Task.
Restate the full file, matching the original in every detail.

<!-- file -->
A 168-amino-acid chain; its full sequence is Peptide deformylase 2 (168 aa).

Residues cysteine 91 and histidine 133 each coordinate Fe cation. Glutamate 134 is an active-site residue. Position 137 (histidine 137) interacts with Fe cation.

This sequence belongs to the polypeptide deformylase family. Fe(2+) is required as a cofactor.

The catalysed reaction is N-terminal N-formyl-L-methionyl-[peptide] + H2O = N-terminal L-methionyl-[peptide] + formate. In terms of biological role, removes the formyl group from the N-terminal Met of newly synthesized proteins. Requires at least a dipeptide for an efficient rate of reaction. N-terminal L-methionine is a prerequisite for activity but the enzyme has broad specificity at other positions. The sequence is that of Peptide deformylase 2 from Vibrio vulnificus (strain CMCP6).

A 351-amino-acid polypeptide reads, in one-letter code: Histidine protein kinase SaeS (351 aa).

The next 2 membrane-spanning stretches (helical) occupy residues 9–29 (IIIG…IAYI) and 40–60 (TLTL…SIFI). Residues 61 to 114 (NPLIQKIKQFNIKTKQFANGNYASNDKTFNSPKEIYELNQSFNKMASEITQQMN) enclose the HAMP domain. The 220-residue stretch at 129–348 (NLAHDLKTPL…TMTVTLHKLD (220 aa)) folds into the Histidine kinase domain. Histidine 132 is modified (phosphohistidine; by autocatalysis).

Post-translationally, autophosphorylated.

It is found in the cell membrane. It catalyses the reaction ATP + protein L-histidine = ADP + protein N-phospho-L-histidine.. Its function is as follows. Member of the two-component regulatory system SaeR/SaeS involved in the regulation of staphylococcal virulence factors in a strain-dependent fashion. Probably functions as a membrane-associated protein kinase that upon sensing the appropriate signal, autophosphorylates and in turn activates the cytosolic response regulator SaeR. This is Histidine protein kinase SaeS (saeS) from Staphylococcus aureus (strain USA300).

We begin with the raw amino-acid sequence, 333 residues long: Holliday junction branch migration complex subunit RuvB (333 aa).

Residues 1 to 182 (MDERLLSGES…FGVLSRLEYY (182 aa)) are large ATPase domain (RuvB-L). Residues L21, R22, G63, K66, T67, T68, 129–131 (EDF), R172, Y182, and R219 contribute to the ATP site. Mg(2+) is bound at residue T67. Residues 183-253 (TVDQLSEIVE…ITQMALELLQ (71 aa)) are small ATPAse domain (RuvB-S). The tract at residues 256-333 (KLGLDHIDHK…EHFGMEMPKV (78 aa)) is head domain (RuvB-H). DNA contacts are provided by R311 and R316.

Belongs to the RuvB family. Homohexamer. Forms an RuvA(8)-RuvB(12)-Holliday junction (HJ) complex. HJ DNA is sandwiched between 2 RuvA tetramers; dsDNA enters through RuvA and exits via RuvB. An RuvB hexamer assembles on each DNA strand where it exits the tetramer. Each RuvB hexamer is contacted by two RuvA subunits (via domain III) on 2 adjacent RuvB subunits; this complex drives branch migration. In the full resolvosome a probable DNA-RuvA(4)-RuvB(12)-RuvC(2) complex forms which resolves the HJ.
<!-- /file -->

A 168-amino-acid chain; its full sequence is Peptide deformylase 2 (168 aa).

Residues cysteine 91 and histidine 133 each coordinate Fe cation. Glutamate 134 is an active-site residue. Position 137 (histidine 137) interacts with Fe cation.

This sequence belongs to the polypeptide deformylase family. Fe(2+) is required as a cofactor.

The catalysed reaction is N-terminal N-formyl-L-methionyl-[peptide] + H2O = N-terminal L-methionyl-[peptide] + formate. In terms of biological role, removes the formyl group from the N-terminal Met of newly synthesized proteins. Requires at least a dipeptide for an efficient rate of reaction. N-terminal L-methionine is a prerequisite for activity but the enzyme has broad specificity at other positions. The sequence is that of Peptide deformylase 2 from Vibrio vulnificus (strain CMCP6).

A 351-amino-acid polypeptide reads, in one-letter code: Histidine protein kinase SaeS (351 aa).

The next 2 membrane-spanning stretches (helical) occupy residues 9–29 (IIIG…IAYI) and 40–60 (TLTL…SIFI). Residues 61 to 114 (NPLIQKIKQFNIKTKQFANGNYASNDKTFNSPKEIYELNQSFNKMASEITQQMN) enclose the HAMP domain. The 220-residue stretch at 129–348 (NLAHDLKTPL…TMTVTLHKLD (220 aa)) folds into the Histidine kinase domain. Histidine 132 is modified (phosphohistidine; by autocatalysis).

Post-translationally, autophosphorylated.

It is found in the cell membrane. It catalyses the reaction ATP + protein L-histidine = ADP + protein N-phospho-L-histidine.. Its function is as follows. Member of the two-component regulatory system SaeR/SaeS involved in the regulation of staphylococcal virulence factors in a strain-dependent fashion. Probably functions as a membrane-associated protein kinase that upon sensing the appropriate signal, autophosphorylates and in turn activates the cytosolic response regulator SaeR. This is Histidine protein kinase SaeS (saeS) from Staphylococcus aureus (strain USA300).

We begin with the raw amino-acid sequence, 333 residues long: Holliday junction branch migration complex subunit RuvB (333 aa).

Residues 1 to 182 (MDERLLSGES…FGVLSRLEYY (182 aa)) are large ATPase domain (RuvB-L). Residues L21, R22, G63, K66, T67, T68, 129–131 (EDF), R172, Y182, and R219 contribute to the ATP site. Mg(2+) is bound at residue T67. Residues 183-253 (TVDQLSEIVE…ITQMALELLQ (71 aa)) are small ATPAse domain (RuvB-S). The tract at residues 256-333 (KLGLDHIDHK…EHFGMEMPKV (78 aa)) is head domain (RuvB-H). DNA contacts are provided by R311 and R316.

Belongs to the RuvB family. Homohexamer. Forms an RuvA(8)-RuvB(12)-Holliday junction (HJ) complex. HJ DNA is sandwiched between 2 RuvA tetramers; dsDNA enters through RuvA and exits via RuvB. An RuvB hexamer assembles on each DNA strand where it exits the tetramer. Each RuvB hexamer is contacted by two RuvA subunits (via domain III) on 2 adjacent RuvB subunits; this complex drives branch migration. In the full resolvosome a probable DNA-RuvA(4)-RuvB(12)-RuvC(2) complex forms which resolves the HJ.